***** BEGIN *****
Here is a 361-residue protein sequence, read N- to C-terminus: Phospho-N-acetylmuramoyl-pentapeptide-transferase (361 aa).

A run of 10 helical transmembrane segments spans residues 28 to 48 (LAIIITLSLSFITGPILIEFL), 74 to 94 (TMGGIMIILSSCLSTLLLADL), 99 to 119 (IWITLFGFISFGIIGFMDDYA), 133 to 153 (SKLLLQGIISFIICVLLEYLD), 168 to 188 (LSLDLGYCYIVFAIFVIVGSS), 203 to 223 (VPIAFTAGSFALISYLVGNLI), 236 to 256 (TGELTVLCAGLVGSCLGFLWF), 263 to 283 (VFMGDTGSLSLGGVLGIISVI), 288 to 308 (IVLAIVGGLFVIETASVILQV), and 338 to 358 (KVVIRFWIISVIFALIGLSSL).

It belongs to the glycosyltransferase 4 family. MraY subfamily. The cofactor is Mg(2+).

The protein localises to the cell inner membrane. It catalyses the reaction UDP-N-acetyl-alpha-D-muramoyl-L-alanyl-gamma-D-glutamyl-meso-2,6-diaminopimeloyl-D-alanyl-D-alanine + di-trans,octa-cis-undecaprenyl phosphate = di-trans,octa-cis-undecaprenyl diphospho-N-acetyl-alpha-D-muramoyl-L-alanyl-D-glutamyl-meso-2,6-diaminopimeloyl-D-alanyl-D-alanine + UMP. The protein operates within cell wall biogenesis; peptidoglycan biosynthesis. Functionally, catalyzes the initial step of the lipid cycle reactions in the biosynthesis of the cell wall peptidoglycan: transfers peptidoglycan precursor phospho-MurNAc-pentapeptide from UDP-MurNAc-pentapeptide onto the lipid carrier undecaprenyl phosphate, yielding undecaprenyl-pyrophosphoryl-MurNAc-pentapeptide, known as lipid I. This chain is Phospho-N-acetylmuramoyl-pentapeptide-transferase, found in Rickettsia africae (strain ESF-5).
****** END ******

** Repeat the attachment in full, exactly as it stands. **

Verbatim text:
Here is a 361-residue protein sequence, read N- to C-terminus: Phospho-N-acetylmuramoyl-pentapeptide-transferase (361 aa).

A run of 10 helical transmembrane segments spans residues 28 to 48 (LAIIITLSLSFITGPILIEFL), 74 to 94 (TMGGIMIILSSCLSTLLLADL), 99 to 119 (IWITLFGFISFGIIGFMDDYA), 133 to 153 (SKLLLQGIISFIICVLLEYLD), 168 to 188 (LSLDLGYCYIVFAIFVIVGSS), 203 to 223 (VPIAFTAGSFALISYLVGNLI), 236 to 256 (TGELTVLCAGLVGSCLGFLWF), 263 to 283 (VFMGDTGSLSLGGVLGIISVI), 288 to 308 (IVLAIVGGLFVIETASVILQV), and 338 to 358 (KVVIRFWIISVIFALIGLSSL).

It belongs to the glycosyltransferase 4 family. MraY subfamily. The cofactor is Mg(2+).

The protein localises to the cell inner membrane. It catalyses the reaction UDP-N-acetyl-alpha-D-muramoyl-L-alanyl-gamma-D-glutamyl-meso-2,6-diaminopimeloyl-D-alanyl-D-alanine + di-trans,octa-cis-undecaprenyl phosphate = di-trans,octa-cis-undecaprenyl diphospho-N-acetyl-alpha-D-muramoyl-L-alanyl-D-glutamyl-meso-2,6-diaminopimeloyl-D-alanyl-D-alanine + UMP. The protein operates within cell wall biogenesis; peptidoglycan biosynthesis. Functionally, catalyzes the initial step of the lipid cycle reactions in the biosynthesis of the cell wall peptidoglycan: transfers peptidoglycan precursor phospho-MurNAc-pentapeptide from UDP-MurNAc-pentapeptide onto the lipid carrier undecaprenyl phosphate, yielding undecaprenyl-pyrophosphoryl-MurNAc-pentapeptide, known as lipid I. This chain is Phospho-N-acetylmuramoyl-pentapeptide-transferase, found in Rickettsia africae (strain ESF-5).